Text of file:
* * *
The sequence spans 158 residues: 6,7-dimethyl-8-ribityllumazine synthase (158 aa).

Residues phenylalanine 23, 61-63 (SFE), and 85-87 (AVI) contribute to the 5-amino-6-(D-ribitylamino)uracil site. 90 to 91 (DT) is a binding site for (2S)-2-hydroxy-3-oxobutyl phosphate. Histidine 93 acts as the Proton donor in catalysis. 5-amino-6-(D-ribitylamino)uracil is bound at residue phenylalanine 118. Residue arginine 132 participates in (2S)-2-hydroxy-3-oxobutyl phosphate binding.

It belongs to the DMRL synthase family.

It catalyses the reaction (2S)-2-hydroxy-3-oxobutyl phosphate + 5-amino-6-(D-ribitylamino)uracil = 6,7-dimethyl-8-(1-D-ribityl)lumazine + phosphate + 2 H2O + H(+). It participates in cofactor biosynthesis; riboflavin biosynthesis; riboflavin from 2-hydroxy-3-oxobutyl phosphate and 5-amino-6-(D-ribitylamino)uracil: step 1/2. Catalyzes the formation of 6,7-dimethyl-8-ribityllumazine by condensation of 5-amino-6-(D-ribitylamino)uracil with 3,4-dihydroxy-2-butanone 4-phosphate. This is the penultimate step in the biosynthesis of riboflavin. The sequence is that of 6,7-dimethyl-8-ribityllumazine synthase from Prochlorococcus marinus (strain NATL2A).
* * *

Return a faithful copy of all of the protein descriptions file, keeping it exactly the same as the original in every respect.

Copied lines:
The sequence spans 158 residues: 6,7-dimethyl-8-ribityllumazine synthase (158 aa).

Residues phenylalanine 23, 61-63 (SFE), and 85-87 (AVI) contribute to the 5-amino-6-(D-ribitylamino)uracil site. 90 to 91 (DT) is a binding site for (2S)-2-hydroxy-3-oxobutyl phosphate. Histidine 93 acts as the Proton donor in catalysis. 5-amino-6-(D-ribitylamino)uracil is bound at residue phenylalanine 118. Residue arginine 132 participates in (2S)-2-hydroxy-3-oxobutyl phosphate binding.

It belongs to the DMRL synthase family.

It catalyses the reaction (2S)-2-hydroxy-3-oxobutyl phosphate + 5-amino-6-(D-ribitylamino)uracil = 6,7-dimethyl-8-(1-D-ribityl)lumazine + phosphate + 2 H2O + H(+). It participates in cofactor biosynthesis; riboflavin biosynthesis; riboflavin from 2-hydroxy-3-oxobutyl phosphate and 5-amino-6-(D-ribitylamino)uracil: step 1/2. Catalyzes the formation of 6,7-dimethyl-8-ribityllumazine by condensation of 5-amino-6-(D-ribitylamino)uracil with 3,4-dihydroxy-2-butanone 4-phosphate. This is the penultimate step in the biosynthesis of riboflavin. The sequence is that of 6,7-dimethyl-8-ribityllumazine synthase from Prochlorococcus marinus (strain NATL2A).